* Commentary by Jahabar Sadiq
MANY predicted a hung Dewan Rakyat and the mixed results of GE15 have confirmed it.
Barisan Nasional was the biggest loser and PAS profited the most from what has been called a “Malay tsunami” in an election with the largest turnout ever – thanks to Undi18 voters and automatic voter registration.
A snapshot of the results so far shows Pakatan Harapan and partners leading with 82 seats, followed by Perikatan Nasional and PAS with with 73, and BN 30. Sarawak’s GPS has 22 seats, PN’s Sabah GRS has six, Warisan three and KDM one. Two Independents won.
The GE15 scores are the result of years of patient preparation, ignorance and two events – Undi18 and Covid-19 – to BN’s detriment and PH’s chagrin.
In a recent interview with The Malaysian Insight, the astute former finance minister Daim Zainuddin alluded to PAS’s growing strength from rising religiosity among the majority Malay population and a lack of leadership among other Malay parties.
“If we are not careful, PAS will get more seats,” said the 84-year-old former finance minister in July, saying disunity in Umno and PH would push voters to the Islamist party.
Daim said PAS and its version of Islam appeal to the Malays because when Malay voters are uncertain, they tend to err on the side of religion.
“As the Malays get older, they will begin to think of Allah and how PAS is their salvation,” he added.
Beyond his remarks, PAS had an early start in setting up religious schools that catered to rural and some urban communities - giving them a head start in promoting their brand of Islam and politics.
These tahfiz schools were also supported by the recently pious after years of a Western or hedonistic lifestyle.
Umno, in power since Merdeka, had focused on national schools and some religious schools but was no match for those that also offered boarding facilities for children from poorer families.
The series of lockdowns Covid-19 pandemic in 2020 also led to children staying at home and using the internet to either play games or immerse themselves more into their faith.
That came on top of the Undi 18 movement that began after PH won the 2018 polls. Allowing automatic voter registration for those turning 18 from 2020 meant producing voters without any political education during the pandemic and change of government by the Sheraton Move that unravelled the PH administration and brought in the PN regime that included PAS.
With a growing national profile and influence in the Ismail Sabri Yaakob government, PAS took control of federal Islamic agencies to promote itself across the land.
And when Ismail acceded to party pressure to call for snap polls, the final part of the perfect storm took place.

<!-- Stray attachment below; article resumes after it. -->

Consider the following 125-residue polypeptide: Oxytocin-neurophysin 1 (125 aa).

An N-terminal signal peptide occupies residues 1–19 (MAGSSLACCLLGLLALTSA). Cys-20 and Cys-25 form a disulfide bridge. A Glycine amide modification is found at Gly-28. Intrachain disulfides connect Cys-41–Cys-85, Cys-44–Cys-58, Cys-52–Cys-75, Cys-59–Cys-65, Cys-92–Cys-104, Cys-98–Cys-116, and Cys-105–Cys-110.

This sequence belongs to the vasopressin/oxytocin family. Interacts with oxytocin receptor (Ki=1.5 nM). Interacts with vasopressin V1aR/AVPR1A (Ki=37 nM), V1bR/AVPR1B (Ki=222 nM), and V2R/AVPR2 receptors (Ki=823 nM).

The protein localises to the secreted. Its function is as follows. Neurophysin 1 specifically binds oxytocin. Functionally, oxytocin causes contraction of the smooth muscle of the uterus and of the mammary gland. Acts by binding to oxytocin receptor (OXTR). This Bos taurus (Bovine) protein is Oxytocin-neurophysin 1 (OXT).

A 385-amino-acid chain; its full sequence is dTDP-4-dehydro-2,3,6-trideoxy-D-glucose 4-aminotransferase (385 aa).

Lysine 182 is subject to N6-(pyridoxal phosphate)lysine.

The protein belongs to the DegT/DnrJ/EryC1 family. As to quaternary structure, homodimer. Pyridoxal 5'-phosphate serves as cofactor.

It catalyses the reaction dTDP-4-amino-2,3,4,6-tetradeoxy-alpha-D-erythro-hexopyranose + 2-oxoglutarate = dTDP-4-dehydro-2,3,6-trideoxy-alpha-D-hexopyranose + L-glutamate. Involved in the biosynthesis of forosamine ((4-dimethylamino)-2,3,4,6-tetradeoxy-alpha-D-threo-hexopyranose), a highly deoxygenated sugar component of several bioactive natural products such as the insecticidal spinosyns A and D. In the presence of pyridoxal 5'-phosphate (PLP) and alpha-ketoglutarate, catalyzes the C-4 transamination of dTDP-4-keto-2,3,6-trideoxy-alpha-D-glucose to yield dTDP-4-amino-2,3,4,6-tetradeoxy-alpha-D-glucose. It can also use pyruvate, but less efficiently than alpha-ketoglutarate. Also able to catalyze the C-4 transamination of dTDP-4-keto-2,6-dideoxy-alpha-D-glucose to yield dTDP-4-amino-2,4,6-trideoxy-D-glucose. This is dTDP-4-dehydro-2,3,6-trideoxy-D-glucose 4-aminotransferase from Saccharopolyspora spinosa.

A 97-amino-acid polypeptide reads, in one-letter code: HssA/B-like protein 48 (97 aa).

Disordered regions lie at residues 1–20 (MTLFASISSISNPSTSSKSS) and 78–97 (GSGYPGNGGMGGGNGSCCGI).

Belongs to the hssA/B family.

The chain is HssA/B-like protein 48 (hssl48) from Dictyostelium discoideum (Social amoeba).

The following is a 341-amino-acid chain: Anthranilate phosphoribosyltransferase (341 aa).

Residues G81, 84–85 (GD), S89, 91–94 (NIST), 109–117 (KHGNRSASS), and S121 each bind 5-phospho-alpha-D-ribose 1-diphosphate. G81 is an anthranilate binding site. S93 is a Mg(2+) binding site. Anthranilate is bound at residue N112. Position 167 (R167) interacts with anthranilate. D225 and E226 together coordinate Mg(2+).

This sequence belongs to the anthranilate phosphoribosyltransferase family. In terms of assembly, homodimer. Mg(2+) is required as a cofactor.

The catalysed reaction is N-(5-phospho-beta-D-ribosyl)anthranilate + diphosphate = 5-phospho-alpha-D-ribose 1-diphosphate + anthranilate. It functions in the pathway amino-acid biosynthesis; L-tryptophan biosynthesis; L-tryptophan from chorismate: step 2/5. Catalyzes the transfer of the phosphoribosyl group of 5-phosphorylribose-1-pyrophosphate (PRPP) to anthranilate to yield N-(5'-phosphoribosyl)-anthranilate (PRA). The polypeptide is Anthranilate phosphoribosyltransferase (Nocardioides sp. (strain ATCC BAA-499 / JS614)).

Umno’ demands for PAS to pull out of PN and break ties with Bersatu pushed the Islamist party closer to Muhyiddin Yassin’s hastily set up pact. PAS insisted on using its own logo on the peninsular east coast but agreed to carry the PN logo on the west coast to win over those concerned about its puritanical stance.
Young voters from religious schools and those who spent the better part of the lockdowns turning pious at home became the perfect vote bank for PAS, which campaigned on an Islamic and anti-graft stand.
Thanks to social media, PAS has been able to reach out to a wider audience, especially those disillusioned by Umno’s corrupt image and infighting that led to a number of party warlords dropped from the GE15 slate.
In the past two weeks, financed by the PN war chest, the considerable PAS grassroots machinery worked tirelessly in rural and semi-urban areas to snatch seats from Umno and even PKR.
That led to the rout yesterday that saw PAS becoming giant killers with several notable scalps such as Nurul Izzah Anwar in Penang, Dr Mahathir Mohamad in Langkawi and Tengku Razaleigh Hamzah in Kelantan.
The PAS victories have put it as a dominant and influential ally in PN and earned it a bigger say in any coalition government in the future.
PAS will be careful not to ask for the top job but a position in any federal government will only cement its influence for the next decade or so.
On the flip side, the youth who went to national schools and received scholarships are a minority compared to the masses in religious schools. And a fair number of them are more attracted to Muda or PKR rather than Umno, which is still run by leaders from the Mahathir era.
That is unless Umno can refresh its talent pool to compete with PAS or even Muda.
But that is years from now and Daim did mention it will take a decade or so before there is a government or leadership that can cut through racial and religious division.
For now, yesterday’s Malay tsunami means PAS is in the driver’s seat and playing kingmaker to get the government of its dreams. – November 20, 2022.